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There is little consensus on what the term ‘social group’ means. One prominent view in Developmental Psychology and Philosophy emphasizes social attention and joint action without considering the nature of social goals (partner’s selection, rank acquisition). A social group for Simmel and joint action theorists is the result of reciprocal actions of two agents. In that perspective (which I will call the Simmelian hypothesis) joint mutual action is a constitutive mechanism for generating both dyads (pair bonds) and larger groups. The other, dominant in Behavioral Ecology and Ethology, focuses on affiliative behavior (coalition) and the monitoring of multi- level social relationships. A social group in that view (the bonding hypothesis) is based on partner selection, social goals and relationships assessment. Can the opposition between the two views be relaxed or do they imply intrinsic divergences on group patterns and social skills that underlie human social bonding? I will show that the two approaches focus on distinct features when they characterize the group patterns and social skills involved. However I shall suggest that there are no necessary conflicts between the two views as coalitions bear upon joint cooperative actions. I propose that part of the difficulty with the Simmelian hypothesis has to do with the prominence given to cooperation over coalition and the neglect of social monitoring.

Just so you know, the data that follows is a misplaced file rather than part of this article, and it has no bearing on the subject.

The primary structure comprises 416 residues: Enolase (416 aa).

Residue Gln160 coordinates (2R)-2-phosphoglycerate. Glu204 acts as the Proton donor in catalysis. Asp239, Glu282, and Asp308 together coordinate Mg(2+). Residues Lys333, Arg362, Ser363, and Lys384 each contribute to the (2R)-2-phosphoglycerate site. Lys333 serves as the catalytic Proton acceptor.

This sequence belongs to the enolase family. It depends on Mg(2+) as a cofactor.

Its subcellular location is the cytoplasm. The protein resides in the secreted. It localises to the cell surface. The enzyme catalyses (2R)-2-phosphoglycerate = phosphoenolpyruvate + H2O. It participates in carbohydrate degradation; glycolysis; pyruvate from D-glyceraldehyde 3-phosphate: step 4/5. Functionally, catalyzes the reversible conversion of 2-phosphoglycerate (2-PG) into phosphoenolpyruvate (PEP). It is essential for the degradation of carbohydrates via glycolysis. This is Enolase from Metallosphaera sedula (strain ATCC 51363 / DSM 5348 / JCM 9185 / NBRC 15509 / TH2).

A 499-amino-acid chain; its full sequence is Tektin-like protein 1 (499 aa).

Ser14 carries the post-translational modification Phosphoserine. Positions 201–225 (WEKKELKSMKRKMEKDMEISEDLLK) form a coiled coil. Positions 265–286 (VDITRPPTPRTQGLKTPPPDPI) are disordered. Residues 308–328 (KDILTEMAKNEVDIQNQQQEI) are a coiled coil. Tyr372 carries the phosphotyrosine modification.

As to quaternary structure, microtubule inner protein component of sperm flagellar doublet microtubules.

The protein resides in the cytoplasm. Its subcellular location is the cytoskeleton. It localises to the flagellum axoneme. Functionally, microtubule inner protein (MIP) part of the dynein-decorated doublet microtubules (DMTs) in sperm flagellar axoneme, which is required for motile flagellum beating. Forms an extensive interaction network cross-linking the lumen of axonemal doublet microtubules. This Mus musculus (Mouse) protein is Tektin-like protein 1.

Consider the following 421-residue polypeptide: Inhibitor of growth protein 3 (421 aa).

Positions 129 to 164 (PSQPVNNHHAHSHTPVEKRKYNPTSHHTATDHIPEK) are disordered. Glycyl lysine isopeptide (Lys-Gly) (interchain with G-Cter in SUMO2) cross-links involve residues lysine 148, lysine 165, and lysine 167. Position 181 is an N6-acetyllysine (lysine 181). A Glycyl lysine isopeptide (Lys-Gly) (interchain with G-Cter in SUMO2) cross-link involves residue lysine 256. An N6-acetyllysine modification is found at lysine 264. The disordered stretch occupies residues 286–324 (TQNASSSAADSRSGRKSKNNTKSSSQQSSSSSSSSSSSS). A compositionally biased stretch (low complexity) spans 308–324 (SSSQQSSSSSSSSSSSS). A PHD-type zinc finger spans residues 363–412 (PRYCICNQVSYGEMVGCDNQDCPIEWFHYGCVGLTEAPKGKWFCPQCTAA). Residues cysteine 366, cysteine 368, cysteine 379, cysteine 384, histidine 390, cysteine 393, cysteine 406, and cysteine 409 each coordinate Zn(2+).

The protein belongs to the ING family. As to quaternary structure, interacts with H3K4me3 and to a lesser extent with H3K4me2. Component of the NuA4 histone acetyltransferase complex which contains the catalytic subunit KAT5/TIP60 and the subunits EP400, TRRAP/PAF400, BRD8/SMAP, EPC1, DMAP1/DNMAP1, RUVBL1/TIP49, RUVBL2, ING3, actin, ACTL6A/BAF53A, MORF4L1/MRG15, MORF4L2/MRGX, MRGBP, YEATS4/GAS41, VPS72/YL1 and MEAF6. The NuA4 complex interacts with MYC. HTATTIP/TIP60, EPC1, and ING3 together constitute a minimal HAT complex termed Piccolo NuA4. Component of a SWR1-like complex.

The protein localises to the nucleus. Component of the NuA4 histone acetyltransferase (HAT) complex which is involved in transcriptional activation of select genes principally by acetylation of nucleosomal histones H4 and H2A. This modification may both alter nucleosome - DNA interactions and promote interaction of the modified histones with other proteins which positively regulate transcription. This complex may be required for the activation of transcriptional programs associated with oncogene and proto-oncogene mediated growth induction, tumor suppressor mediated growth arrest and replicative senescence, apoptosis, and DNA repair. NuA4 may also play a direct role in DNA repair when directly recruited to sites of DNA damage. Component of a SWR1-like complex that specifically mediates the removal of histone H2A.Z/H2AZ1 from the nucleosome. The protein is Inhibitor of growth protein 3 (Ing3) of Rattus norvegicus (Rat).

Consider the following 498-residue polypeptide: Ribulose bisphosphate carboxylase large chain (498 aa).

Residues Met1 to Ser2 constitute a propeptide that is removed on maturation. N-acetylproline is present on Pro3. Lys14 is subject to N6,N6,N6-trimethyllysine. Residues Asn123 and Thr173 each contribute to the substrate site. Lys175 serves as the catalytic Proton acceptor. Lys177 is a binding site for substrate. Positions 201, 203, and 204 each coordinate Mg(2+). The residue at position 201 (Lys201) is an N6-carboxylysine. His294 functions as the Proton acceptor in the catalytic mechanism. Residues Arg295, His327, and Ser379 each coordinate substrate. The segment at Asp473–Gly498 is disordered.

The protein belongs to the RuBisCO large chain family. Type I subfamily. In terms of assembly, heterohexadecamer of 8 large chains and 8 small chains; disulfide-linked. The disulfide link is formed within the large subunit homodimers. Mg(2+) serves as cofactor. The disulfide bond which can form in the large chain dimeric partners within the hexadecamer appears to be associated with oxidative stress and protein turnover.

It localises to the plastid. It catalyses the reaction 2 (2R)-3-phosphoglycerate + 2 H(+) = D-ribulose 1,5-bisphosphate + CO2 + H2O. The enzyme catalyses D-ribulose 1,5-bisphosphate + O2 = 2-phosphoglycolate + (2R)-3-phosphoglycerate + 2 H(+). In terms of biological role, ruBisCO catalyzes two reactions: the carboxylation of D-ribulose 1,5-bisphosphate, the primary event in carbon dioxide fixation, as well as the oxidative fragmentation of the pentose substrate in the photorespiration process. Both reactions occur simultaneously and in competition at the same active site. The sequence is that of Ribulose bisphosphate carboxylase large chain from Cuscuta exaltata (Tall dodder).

Pour citer cet article :Conein Bernard (2007/2-3). Group Patterns, Joint Action and Social Cognition: the Simmelian Hypothesis. In Clément Fabrice & Kaufmann Laurence (Eds), Culture and Society : Some Viewpoints of Cognitive Scientists, Intellectica, 46-47, (pp.207-220), DOI: 10.3406/intel.2007.1285.